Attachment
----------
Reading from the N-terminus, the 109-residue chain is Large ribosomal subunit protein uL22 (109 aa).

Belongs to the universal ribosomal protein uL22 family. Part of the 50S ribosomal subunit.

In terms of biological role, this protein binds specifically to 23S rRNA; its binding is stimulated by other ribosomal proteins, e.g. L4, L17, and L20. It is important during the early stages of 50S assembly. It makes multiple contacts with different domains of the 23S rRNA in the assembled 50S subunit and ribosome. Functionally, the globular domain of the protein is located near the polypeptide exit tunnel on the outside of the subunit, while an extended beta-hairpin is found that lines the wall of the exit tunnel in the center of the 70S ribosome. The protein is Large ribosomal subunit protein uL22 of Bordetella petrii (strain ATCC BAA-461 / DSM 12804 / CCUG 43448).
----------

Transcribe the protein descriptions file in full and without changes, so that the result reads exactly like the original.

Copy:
Reading from the N-terminus, the 109-residue chain is Large ribosomal subunit protein uL22 (109 aa).

Belongs to the universal ribosomal protein uL22 family. Part of the 50S ribosomal subunit.

In terms of biological role, this protein binds specifically to 23S rRNA; its binding is stimulated by other ribosomal proteins, e.g. L4, L17, and L20. It is important during the early stages of 50S assembly. It makes multiple contacts with different domains of the 23S rRNA in the assembled 50S subunit and ribosome. Functionally, the globular domain of the protein is located near the polypeptide exit tunnel on the outside of the subunit, while an extended beta-hairpin is found that lines the wall of the exit tunnel in the center of the 70S ribosome. The protein is Large ribosomal subunit protein uL22 of Bordetella petrii (strain ATCC BAA-461 / DSM 12804 / CCUG 43448).